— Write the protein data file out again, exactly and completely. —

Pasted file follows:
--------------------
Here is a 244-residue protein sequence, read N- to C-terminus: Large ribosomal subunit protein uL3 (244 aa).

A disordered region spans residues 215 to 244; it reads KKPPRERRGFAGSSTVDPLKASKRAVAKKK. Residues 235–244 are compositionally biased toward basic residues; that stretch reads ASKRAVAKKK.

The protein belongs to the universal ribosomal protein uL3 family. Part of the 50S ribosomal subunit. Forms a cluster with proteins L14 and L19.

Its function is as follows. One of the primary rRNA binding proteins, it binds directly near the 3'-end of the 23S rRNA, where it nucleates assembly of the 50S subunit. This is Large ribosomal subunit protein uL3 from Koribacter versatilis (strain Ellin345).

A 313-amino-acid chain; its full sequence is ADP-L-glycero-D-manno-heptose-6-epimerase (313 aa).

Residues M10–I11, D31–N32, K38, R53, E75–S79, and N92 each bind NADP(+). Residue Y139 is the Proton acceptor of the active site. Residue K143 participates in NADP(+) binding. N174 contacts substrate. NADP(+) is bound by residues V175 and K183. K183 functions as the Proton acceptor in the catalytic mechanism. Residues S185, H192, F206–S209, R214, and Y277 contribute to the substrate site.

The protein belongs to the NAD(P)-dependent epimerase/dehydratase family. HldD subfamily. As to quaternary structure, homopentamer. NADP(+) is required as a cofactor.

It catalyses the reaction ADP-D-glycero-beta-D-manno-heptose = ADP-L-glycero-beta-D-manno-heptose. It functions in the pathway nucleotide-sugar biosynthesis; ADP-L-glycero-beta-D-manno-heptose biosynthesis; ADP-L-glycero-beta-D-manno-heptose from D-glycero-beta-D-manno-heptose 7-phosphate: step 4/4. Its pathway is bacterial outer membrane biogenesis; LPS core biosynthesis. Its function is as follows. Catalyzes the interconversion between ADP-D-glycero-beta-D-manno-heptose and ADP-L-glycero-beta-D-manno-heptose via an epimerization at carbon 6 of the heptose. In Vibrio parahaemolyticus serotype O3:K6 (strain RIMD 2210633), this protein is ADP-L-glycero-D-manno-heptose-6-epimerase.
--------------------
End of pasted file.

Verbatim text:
Here is a 244-residue protein sequence, read N- to C-terminus: Large ribosomal subunit protein uL3 (244 aa).

A disordered region spans residues 215 to 244; it reads KKPPRERRGFAGSSTVDPLKASKRAVAKKK. Residues 235–244 are compositionally biased toward basic residues; that stretch reads ASKRAVAKKK.

The protein belongs to the universal ribosomal protein uL3 family. Part of the 50S ribosomal subunit. Forms a cluster with proteins L14 and L19.

Its function is as follows. One of the primary rRNA binding proteins, it binds directly near the 3'-end of the 23S rRNA, where it nucleates assembly of the 50S subunit. This is Large ribosomal subunit protein uL3 from Koribacter versatilis (strain Ellin345).

A 313-amino-acid chain; its full sequence is ADP-L-glycero-D-manno-heptose-6-epimerase (313 aa).

Residues M10–I11, D31–N32, K38, R53, E75–S79, and N92 each bind NADP(+). Residue Y139 is the Proton acceptor of the active site. Residue K143 participates in NADP(+) binding. N174 contacts substrate. NADP(+) is bound by residues V175 and K183. K183 functions as the Proton acceptor in the catalytic mechanism. Residues S185, H192, F206–S209, R214, and Y277 contribute to the substrate site.

The protein belongs to the NAD(P)-dependent epimerase/dehydratase family. HldD subfamily. As to quaternary structure, homopentamer. NADP(+) is required as a cofactor.

It catalyses the reaction ADP-D-glycero-beta-D-manno-heptose = ADP-L-glycero-beta-D-manno-heptose. It functions in the pathway nucleotide-sugar biosynthesis; ADP-L-glycero-beta-D-manno-heptose biosynthesis; ADP-L-glycero-beta-D-manno-heptose from D-glycero-beta-D-manno-heptose 7-phosphate: step 4/4. Its pathway is bacterial outer membrane biogenesis; LPS core biosynthesis. Its function is as follows. Catalyzes the interconversion between ADP-D-glycero-beta-D-manno-heptose and ADP-L-glycero-beta-D-manno-heptose via an epimerization at carbon 6 of the heptose. In Vibrio parahaemolyticus serotype O3:K6 (strain RIMD 2210633), this protein is ADP-L-glycero-D-manno-heptose-6-epimerase.